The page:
Richmond reaching out beyond N.O.
WASHINGTON — Democratic U.S. Rep. Cedric Richmond is a known commodity in his hometown of New Orleans and has made a name for himself in Washington, D.C., as the most valuable player of the congressional baseball game for two years running.
But now the freshman congressman is reaching out to the Baton Rouge area and the River Parishes because his newly redrawn 2nd Congressional District will stretch from New Orleans to northern Baton Rouge.
“I’m excited about it,” Richmond said, noting that the district will cover much of the state’s two largest cities, including much of the Interstate 10 corridor and its ports and industry.
“It’s going to be the largest port complex in the world,” Richmond said. “We really hold the key for the future of economic development in Louisiana.”
Richmond, 39, faces four opponents in his Nov. 6 bid for reelection. None of them are well financed compared with Richmond.
“I’m surprised by the number,” Richmond said. “However, I anticipated having to run a race. I’m confident that we’ll do well.”
Among his opponents are Republican Dwayne Bailey, of Donaldsonville, and Democrat Gary Landrieu, of New Orleans, who both have unsuccessfully run for other political offices. Landrieu is a cousin of U.S. Sen. Mary Landrieu, D-La., and New Orleans Mayor Mitch Landrieu. Also in the race are newcomer Libertarian Caleb Trotter, of New Orleans, and the mysterious Josue Larose, R-New Orleans, who may or may not reside in the state, has not returned numerous messages and has qualified for many political races in Florida.
Kirby Goidel, a political analyst and director of the LSU Public Policy Research Lab, said he expects Richmond to cruise to victory without a runoff. The district, which previously was limited to the New Orleans area, remains the state’s only congressional district made up of a majority of minorities.
The north end of the new 2nd Congressional District starts in the northern Baton Rouge areas of Scotlandville and Merrydale. It crosses the Mississippi River to rope in New Roads, St. Gabriel and Donaldsonville, then heads south to include much of Assumption, St. James, St. John the Baptist and St. Charles parishes before encompassing most of New Orleans and the West Bank.
Richmond said he knows the Baton Rouge area well thanks to 11 years as a legislator in the State Capitol and after living in Baton Rouge for a while after Hurricane Katrina.
Richmond joined Congress two years ago. He was named to Time magazine’s “40 under 40” list of American politicians in 2010 along with Gov. Bobby Jindal and was chosen as one of the 50 Most Beautiful People on Capitol Hill last year in a contest run by the Roll Call newspaper.
Then there are the baseball accolades Richmond has accumulated thanks to his time as a pitcher at Morehouse College. If nothing else, Richmond said, the recognition has helped him build relationships that allow him to pass important measures, such as one increasing funding for river-dredging projects.
“Every member of Congress probably knows who I am, and if it’s because of baseball, then so be it,” Richmond said.
The congressman even credits baseball for his entry into politics at age 26, when he won a seat in the Louisiana Legislature.
The way he tells it, Richmond started playing baseball at age 4. By 16, he had begun coaching younger children, something he continued to do through his time at Tulane University’s law school.
Richmond said he decided to try his hand at politics after talking to other coaches about parks and recreation funding problems. The need for such money as a way to keep kids out of trouble became a key platform issue, he said.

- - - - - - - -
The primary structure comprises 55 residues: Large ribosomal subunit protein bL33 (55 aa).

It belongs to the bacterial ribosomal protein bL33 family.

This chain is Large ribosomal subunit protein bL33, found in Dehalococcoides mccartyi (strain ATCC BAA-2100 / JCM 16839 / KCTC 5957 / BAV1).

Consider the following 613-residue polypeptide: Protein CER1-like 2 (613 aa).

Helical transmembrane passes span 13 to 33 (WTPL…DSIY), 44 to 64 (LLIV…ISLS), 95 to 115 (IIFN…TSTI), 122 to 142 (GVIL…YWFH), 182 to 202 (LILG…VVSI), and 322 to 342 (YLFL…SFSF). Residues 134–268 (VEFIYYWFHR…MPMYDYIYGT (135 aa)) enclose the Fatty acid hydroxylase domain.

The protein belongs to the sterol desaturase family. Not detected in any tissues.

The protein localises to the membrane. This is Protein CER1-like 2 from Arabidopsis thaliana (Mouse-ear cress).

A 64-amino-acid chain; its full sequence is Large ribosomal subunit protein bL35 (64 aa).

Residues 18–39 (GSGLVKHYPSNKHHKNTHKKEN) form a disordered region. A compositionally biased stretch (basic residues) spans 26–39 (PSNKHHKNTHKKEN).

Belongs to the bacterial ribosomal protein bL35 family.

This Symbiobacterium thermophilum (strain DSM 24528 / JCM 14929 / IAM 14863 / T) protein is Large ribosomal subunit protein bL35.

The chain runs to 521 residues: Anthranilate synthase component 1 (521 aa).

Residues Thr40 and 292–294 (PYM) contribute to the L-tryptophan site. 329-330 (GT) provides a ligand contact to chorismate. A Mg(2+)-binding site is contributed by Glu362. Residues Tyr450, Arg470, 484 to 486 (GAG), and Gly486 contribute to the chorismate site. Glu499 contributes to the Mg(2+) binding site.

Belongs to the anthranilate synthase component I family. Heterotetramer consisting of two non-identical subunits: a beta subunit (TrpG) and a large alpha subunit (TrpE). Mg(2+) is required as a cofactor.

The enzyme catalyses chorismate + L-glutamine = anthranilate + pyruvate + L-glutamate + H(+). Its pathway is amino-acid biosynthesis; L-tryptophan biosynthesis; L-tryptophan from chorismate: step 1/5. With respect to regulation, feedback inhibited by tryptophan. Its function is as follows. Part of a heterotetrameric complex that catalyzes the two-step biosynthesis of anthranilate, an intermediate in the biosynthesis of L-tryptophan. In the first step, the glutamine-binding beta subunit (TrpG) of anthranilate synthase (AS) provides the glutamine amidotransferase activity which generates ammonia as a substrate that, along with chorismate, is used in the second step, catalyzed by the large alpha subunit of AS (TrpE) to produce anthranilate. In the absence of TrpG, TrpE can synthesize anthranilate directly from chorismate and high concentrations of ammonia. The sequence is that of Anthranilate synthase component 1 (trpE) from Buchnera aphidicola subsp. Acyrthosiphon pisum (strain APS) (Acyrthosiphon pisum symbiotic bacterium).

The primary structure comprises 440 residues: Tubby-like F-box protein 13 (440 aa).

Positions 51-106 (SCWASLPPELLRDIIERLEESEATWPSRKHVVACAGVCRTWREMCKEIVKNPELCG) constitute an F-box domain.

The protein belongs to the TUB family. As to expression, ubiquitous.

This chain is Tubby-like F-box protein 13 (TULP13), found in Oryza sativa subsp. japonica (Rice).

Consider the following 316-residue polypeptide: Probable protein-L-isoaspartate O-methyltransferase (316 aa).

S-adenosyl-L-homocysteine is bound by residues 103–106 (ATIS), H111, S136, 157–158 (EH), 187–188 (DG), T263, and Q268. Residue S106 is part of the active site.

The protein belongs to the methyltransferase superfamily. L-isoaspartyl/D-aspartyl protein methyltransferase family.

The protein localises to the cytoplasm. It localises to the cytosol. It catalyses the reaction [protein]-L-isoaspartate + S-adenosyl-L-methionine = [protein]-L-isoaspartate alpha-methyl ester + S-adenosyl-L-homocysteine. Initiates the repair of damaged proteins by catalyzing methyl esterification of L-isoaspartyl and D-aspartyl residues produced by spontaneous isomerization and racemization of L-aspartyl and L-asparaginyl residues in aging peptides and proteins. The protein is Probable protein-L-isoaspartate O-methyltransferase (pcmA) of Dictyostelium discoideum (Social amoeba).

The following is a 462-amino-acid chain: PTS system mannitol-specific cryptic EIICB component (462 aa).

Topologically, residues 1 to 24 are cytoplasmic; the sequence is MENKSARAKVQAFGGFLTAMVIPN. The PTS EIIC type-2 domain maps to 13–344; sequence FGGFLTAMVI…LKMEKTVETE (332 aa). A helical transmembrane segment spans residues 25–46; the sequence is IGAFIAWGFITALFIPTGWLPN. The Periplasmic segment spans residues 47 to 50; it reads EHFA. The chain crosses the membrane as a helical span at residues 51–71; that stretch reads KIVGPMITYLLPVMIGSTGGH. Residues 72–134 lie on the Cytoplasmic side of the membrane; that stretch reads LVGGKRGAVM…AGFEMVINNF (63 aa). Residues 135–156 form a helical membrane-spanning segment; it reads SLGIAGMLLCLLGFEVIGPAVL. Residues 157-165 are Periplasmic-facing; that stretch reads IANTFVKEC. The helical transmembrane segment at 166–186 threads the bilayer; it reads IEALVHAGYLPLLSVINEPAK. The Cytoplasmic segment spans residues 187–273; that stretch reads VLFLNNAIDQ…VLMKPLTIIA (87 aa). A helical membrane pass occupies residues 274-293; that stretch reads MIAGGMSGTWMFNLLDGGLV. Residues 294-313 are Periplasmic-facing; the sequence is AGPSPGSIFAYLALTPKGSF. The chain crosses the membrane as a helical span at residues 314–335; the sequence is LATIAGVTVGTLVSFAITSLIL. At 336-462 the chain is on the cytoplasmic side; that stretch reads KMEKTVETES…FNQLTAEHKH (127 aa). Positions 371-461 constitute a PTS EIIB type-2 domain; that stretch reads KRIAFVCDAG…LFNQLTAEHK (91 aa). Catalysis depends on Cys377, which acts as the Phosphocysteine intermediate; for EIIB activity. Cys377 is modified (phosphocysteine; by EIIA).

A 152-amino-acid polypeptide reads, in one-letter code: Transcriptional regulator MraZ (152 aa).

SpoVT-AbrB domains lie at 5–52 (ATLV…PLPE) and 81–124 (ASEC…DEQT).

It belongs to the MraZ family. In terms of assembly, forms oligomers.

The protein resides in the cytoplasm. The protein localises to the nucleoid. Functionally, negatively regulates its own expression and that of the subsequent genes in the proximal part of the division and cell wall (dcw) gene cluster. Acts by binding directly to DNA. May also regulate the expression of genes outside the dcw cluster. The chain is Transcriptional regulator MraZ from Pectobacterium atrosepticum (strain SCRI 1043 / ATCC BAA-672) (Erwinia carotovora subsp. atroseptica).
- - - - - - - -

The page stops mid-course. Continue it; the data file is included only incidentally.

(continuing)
Known as an often loquacious presence in the Legislature, Richmond says he now spends most of his efforts on garnering support for southern Louisiana behind the scenes. He said he is publicly vocal “when it matters” but would rather focus on substance.
“Up here with this partisan gridlock it’s — maybe not a waste of time — but a distraction,” he said of the “vocal shows just for the sake of a show.”
Richmond said he wants to increase revenue sharing for Louisiana from offshore oil drilling “to help not only the state, but the nation.” Another priority is boosting hurricane protection for areas such as the River Parishes, especially after Hurricane Isaac, he said.
He said he regularly teams up with Republicans on the Louisiana delegation for legislation that benefits the state.
While Richmond is the most liberal member of the delegation, he said he is “more conservative” on financial issues. Richmond adds that he does not believe “spending” is a dirty word and thinks being fiscally conservative means finding the best “return on investments.” Early childhood education and river-dredging projects — to name two very different issues — are both great investments, he said.
Richmond said he supports President Barack Obama and the president’s plan to maintain lower taxes for more than 97 percent of Americans, which means raising taxes on American families making $250,000 a year or more.
Richmond’s rise has not always been easy. He has been cited with a couple of ethics violations. Also, the Louisiana Supreme Court briefly suspended his law license after ruling he falsified his residency information to qualify to run for a seat on the New Orleans City Council in 2005.
Then there was a 2007 bar fight in Baton Rouge, for which he claimed self defense and received a misdemeanor citation. Richmond failed in his first congressional run for Congress against the embattled and now-incarcerated William Jefferson but won the seat in 2009.
Now, Richmond is aspiring to grow more influential in the U.S. House. He said he is hoping for a seat next year on the influential money committee, the U.S. House Committee on Ways and Means.
“In Louisiana, we’ve always had influential congressmen,” Richmond said. “I have a great relationship with the White House and the Democratic leadership.”